Democratic freedom, rapturous religion, and newspapers created a hotbed for social experimentation in 19th-century America.
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Some classic books, like Mark Twain’s "The Adventures of Huckleberry Finn," remain controversial to this day.
Books that were rarely taught in 1963, when baby boomers were students, became classics when those same boomers were teachers and parents.
Psychedelics are going mainstream. Here's your reading list.
Map shows oldest buildings for each U.S. state – but also hints at what's missing.
“It doesn’t erase what happened to you. It just changes the impact it has on your life.”
On May 4, 1970, the National Guard shot and killed four students during an anti-war protest. The massacre went on to change American culture forever.
From the history of LSD to the origins of hip-hop, these 10 documentaries will educate and inspire.
America isn't immune to attempts to remove books from libraries and schools, here are ten frequent targets and why you ought to go check them out.
Long thought to be a fallacy, new analysis shows the ‘hot hand’ is real, and Klay Thompson has it. “Success isn’t a result of spontaneous combustion. You must set yourself on […]
Ben Carson has recently surged in the polls. Should we be concerned about his apocalyptic visions?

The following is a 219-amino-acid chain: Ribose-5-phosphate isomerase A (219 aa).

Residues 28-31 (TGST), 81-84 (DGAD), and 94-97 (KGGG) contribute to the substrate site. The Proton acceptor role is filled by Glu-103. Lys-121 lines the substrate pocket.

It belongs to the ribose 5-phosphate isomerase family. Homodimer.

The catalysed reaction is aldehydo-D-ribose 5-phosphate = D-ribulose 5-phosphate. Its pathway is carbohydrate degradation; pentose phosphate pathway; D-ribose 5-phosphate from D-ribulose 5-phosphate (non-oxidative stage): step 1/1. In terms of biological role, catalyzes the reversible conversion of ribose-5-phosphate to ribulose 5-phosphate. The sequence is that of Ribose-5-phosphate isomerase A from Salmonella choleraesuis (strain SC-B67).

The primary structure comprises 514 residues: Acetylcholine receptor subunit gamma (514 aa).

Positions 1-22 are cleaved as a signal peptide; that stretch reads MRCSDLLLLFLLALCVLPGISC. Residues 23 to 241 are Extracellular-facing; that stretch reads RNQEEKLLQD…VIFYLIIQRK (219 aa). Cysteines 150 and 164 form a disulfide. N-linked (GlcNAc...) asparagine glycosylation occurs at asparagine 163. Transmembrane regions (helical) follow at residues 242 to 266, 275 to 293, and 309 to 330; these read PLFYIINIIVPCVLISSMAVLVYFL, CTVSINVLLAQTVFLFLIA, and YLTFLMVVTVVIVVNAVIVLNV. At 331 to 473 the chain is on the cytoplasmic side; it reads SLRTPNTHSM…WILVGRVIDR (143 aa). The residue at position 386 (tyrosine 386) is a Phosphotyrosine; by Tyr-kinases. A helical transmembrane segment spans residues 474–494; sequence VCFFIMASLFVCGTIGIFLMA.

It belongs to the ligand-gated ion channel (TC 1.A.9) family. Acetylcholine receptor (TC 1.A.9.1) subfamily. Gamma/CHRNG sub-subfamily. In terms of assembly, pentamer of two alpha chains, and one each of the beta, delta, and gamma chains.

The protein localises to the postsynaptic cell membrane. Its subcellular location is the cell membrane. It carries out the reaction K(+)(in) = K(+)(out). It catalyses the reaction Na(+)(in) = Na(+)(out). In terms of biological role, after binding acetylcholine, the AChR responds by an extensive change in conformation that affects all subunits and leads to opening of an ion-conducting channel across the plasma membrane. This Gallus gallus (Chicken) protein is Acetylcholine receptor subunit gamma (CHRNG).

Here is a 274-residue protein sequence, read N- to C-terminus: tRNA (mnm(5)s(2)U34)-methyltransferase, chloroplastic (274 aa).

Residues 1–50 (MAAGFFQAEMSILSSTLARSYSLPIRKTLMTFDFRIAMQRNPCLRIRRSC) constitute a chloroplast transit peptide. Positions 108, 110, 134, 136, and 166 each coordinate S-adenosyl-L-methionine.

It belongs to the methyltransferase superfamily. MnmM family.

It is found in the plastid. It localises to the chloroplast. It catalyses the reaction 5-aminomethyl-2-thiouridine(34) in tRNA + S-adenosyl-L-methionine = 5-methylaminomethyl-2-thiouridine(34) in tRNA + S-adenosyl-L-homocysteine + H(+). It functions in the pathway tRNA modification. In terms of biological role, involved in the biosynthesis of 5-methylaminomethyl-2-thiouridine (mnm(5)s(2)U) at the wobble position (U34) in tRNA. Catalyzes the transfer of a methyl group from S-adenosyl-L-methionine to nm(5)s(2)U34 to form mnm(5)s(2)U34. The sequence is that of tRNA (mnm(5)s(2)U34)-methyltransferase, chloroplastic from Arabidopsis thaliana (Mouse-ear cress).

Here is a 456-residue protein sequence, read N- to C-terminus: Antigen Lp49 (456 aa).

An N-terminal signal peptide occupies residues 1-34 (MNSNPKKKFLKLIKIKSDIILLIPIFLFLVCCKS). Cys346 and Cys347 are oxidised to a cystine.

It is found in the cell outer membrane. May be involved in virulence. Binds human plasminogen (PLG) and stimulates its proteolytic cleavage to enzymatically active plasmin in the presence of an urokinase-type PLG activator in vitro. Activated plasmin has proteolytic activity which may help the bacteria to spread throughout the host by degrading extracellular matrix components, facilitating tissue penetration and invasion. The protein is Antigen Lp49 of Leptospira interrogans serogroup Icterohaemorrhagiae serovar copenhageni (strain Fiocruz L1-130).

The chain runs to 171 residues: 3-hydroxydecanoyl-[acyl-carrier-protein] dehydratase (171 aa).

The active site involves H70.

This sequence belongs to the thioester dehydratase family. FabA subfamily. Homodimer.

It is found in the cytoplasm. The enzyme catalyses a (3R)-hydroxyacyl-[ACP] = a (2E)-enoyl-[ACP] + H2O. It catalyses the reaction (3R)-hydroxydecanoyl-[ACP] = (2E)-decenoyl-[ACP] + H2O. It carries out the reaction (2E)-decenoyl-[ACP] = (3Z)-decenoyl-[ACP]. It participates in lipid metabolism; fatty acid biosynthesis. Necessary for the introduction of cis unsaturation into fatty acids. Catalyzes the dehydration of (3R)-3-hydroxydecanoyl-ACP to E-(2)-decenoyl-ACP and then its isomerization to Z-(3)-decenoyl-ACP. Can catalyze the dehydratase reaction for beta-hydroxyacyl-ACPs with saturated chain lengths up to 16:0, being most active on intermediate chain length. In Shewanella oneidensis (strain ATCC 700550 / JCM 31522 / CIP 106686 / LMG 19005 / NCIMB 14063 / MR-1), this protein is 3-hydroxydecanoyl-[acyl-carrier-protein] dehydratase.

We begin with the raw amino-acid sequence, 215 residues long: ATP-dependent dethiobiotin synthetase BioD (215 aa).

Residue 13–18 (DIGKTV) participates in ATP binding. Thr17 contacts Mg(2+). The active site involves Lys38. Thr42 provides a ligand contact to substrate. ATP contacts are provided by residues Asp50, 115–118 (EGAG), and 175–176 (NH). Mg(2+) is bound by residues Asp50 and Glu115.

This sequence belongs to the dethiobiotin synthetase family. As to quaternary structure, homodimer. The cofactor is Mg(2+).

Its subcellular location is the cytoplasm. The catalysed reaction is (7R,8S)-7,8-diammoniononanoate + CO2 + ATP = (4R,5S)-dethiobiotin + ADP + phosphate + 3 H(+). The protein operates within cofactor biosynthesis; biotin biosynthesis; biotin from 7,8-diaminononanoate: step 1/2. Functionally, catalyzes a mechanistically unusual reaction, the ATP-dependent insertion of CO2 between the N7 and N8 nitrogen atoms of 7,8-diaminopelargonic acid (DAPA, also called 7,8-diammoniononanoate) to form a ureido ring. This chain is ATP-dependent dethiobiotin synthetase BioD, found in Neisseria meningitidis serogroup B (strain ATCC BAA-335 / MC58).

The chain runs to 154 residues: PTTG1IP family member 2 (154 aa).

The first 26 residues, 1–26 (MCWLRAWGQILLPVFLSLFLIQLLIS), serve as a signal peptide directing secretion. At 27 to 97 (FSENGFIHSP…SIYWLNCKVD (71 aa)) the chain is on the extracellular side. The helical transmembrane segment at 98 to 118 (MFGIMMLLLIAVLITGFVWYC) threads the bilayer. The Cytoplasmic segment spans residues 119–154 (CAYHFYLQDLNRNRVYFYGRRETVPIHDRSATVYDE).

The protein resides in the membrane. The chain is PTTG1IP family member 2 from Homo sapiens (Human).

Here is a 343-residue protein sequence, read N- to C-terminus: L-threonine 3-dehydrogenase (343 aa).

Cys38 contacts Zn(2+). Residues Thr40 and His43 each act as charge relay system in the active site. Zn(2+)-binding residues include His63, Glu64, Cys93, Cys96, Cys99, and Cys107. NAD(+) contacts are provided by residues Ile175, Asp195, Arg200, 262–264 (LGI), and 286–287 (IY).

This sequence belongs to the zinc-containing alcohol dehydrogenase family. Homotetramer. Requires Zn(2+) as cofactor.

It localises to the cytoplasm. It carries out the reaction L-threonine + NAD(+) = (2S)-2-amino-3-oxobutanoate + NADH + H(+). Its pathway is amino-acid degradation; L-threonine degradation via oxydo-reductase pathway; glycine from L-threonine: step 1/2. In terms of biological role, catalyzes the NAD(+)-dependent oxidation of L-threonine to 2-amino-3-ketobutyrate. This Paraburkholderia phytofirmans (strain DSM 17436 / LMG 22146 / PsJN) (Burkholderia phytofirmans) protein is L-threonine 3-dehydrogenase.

TV talk shows may have you believe that divorce rates are at an all time high--don't believe it. Two-thirds of marriages are estimated to last till death in this new millennium.
After more than two years, we’ve visited all 110 objects. Have a look back at each one! “If you keep your eyes open enough, oh, the stuff you will learn. […]
To celebrate her Jubilee year, the Queen had a large chunk of Antarctica named after her; possibly upsetting the Argentinians and Chileans.
If you haven’t yet seen Bill Nye’s video on evolution versus creationism, watch the video here: This video has made national headlines, received nearly 3 million views on Youtube, and […]
This essay was previously published on AlterNet. In the summer of 2010, I saw him several times a week: a portly, dark-skinned gentleman, leaning against a pillar in Penn Station […]
Kids, want to be an artist when you grow up? We’ve got a check-list for how to tell your parents. Parents, oh no, you accidentally raised an artist? Don’t despair: […]
Looking forward to the end of the world requires a divorce not only from reality, but from the awe that our infinitesimal place within it inspires.
As a very young girl I was so smitten with the fantasy that was the marriage of Prince Charles and Lady Diana Spencer that I wrote to the Queen to […]
A DIALOGUE BETWEEN JASON SILVA AND TECHNO-ECOLOGIC SCHOLAR RICHARD DOYLE Richard Doyle also goes by mobius, an indicator of just how important interconnections are to him – and how transformative, […]
There is no communist or socialist ideology that is as poisonous as the one held by radical Republicans these days. No fascism as insidious as the warped political creed that […]
For scienceblogs.com readers who have never been to an annual meeting of the American Association for the Advancement of Science, you are missing out on the world’s greatest discussion of […]
[Image from Salon.com feature on panelist Barbara J. King]Full details are now available for the previously announced panel on Communicating Science in a Religious America at February’s AAAS meetings in […]
If Europe has one defining cultural characteristic, it is that it has none. This may sound like too neat a paradox, but it’s not that far from the truth. There […]
In the age of greenwashing and eco-everything, it’s becoming increasingly hard to standardize and fairly assess what constitutes a green product. The USDA has attempted to do this for food […]